I did the above shot during the day, but closed all the windows’ shutters and all the doors of the room. It wasn’t totally black, but I could barely see the contours of objects with my eyes, so I had to turn the lights on in order to set everything up, then turn them off again before shooting. Having a flashlight can be helpful too. What you want to do is to set an exposure that, with your chosen shutter speed, results in an almost completely black image.
Another thing that you must do before turning the lights off is setting your focus. Put the subject where you want it to be when the picture is taken, like the strawberry in the middle of the bowl, and set the focus. You should switch the lens to manual focus in order to lock it afterwards.
The next thing you must do is setting the right flash power level. Leave the strawberry inside the bowl, set the speedlight at some power level like 1/16, turn the lights off, open the shutter, fire the flash, and close the shutter. Now check the exposure and focus and correct as required. Remember that you have three variables that you can use to adjust the exposure, without changing the contribution from ambient: flash power, flash distance, and aperture. Don’t change shutter speed or ISO, because the first will have no effect on flash exposure, and the second will change ambient exposure. If you can get closer with the speedlight, do it. There’s no point in wasting power by keeping the light source far from the subject and remember that halving the distance will gain you two stops.
I have to admit that I forgot to include one very handy piece of equipment in the list above: a computer for shooting tethered. Being able to immediately look at the results on a large screen, without poring over the camera’s back LCD, which might be in an uncomfortable position, can save you a lot of inconvenience and grief. For the Mac, I recommend Sofortbild, which is free.
At this point, you should have locked your focus and exposure and it’s time to set the shutter speed. You can either use B (for “bulb”) or a speed of a few seconds. In my experiments, I ended up setting it to 3s, which gave me enough time to carry out all the necessary steps. I tried using B first, but kept forgetting to close the shutter at the end.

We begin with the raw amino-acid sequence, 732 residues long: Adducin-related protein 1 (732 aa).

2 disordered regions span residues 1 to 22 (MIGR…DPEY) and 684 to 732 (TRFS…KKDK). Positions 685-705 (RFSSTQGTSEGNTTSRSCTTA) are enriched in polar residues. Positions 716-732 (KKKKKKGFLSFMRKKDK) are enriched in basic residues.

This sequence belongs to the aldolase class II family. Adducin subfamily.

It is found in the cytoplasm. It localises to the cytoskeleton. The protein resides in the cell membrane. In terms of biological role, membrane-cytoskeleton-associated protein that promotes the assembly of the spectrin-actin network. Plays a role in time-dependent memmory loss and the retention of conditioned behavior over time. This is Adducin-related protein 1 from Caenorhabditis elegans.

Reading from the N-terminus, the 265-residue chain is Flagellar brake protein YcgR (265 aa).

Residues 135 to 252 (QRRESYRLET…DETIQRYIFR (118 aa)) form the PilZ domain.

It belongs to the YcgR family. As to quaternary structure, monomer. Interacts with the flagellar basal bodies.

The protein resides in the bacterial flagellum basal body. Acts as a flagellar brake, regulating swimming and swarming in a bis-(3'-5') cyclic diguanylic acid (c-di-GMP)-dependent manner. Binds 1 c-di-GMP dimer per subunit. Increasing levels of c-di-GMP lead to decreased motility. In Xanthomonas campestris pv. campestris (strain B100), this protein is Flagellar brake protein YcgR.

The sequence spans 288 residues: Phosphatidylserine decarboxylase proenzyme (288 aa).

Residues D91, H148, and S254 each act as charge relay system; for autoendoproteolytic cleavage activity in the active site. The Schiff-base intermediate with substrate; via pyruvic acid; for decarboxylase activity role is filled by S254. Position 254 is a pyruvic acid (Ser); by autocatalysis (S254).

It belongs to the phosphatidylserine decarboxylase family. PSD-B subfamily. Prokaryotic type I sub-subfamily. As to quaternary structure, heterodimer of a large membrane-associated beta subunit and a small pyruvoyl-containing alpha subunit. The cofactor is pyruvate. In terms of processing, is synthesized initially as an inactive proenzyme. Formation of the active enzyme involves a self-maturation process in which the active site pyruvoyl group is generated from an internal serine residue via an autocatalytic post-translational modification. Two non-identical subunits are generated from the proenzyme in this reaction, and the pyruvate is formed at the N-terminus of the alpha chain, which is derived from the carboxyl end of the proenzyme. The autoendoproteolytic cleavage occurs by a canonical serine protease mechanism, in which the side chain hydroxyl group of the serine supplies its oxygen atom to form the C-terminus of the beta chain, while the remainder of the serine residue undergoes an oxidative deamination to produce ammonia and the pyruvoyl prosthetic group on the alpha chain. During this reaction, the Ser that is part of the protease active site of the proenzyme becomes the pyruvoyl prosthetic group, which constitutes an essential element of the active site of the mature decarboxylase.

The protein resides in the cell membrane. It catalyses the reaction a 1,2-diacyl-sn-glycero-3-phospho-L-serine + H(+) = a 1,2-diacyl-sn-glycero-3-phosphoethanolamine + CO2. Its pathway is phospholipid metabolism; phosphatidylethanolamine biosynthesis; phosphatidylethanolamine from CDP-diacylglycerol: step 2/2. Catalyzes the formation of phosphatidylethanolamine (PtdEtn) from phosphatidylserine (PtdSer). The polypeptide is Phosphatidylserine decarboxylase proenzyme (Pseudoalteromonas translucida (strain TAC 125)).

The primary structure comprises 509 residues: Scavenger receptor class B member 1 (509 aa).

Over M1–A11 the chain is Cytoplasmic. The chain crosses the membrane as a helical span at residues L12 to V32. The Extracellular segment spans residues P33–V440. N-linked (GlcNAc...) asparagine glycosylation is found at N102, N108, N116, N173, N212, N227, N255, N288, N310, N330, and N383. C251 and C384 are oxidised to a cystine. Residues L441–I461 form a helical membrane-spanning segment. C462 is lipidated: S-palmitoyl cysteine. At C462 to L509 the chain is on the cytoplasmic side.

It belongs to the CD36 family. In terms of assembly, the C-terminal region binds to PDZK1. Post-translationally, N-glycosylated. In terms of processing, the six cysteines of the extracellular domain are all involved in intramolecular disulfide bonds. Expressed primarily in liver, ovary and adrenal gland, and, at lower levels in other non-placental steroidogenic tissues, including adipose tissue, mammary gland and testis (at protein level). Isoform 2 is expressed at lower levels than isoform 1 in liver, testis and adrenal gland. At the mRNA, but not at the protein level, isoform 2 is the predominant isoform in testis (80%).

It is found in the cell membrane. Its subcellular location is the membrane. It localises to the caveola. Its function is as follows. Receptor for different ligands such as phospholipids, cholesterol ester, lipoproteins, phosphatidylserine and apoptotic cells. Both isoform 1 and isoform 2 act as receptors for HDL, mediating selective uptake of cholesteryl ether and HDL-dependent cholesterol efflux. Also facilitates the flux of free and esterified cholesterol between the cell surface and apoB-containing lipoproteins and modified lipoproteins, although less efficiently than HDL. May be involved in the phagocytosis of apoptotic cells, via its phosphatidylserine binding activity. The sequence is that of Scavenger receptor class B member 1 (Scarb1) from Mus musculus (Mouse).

Now it’s time to pick up the remote shutter release and turn the lights off. At this point, I normally picked up the strawberry and kept it above the bowl with one hand, holding the remote release with the other one. Open the shutter, put the remote down and put your finger on the test button of the flash (did I tell you that having an extra hand would have been useful?). If you have a remote trigger for the speedlight, more power to you! I just ordered a pair of Cactus V5 radio triggers, but I still do not have them.
This is where it gets tricky: you have to drop the strawberry and, after a fraction of a second, press the speedlight’s test button. More often than not, one of these things will happen:
- You trigger the flash too early.
- You trigger the flash too late.
- The hand holding the subject will have moved and you will miss the target.
- Everything will be timed correctly, but the shot will be not that great to look at.
If any of these things happens, rinse and repeat. When I say rinse, I do not mean it figuratively: I had to throw away a number of pictures that were timed perfectly because the straberry was dirty with milk. You want it to be unspoiled the moment it hits the surface.
After a number of hits against the rim of the bowl, the strawberry will be rendered unusable and will have to be substituted. Keep a number of good-looking strawberries at hand. You will spill milk all over the scene. Use a plastic sheet to cover the table and make sure you have lots of tissue to dry it up from time to time.
After a while, you will get a feeling for the exact timing and will start to get some candidates. Look for those with a nice shape for the splash and a pleasant orientation for the strawberry. At this point, you will realize that you lighting was too flat, you are overexposing the milk, you have drops on your lens, or some other issue that spoils the shot. Too bad, but don’t give up, these things happen. Fix the issue and repeat.
Personally, I think the image above, which was the result of a morning of set-up and trials, still has many issues, but I am going to try again and do better next time. To wrap up this tutorial, I have one more image, this time with a glass of water. This was even harder than the one above: because the glass’s mouth was pretty narrow compared to the size of the strawberry, I ended up hitting the rim or completely missing many many times, but succeeded in the end.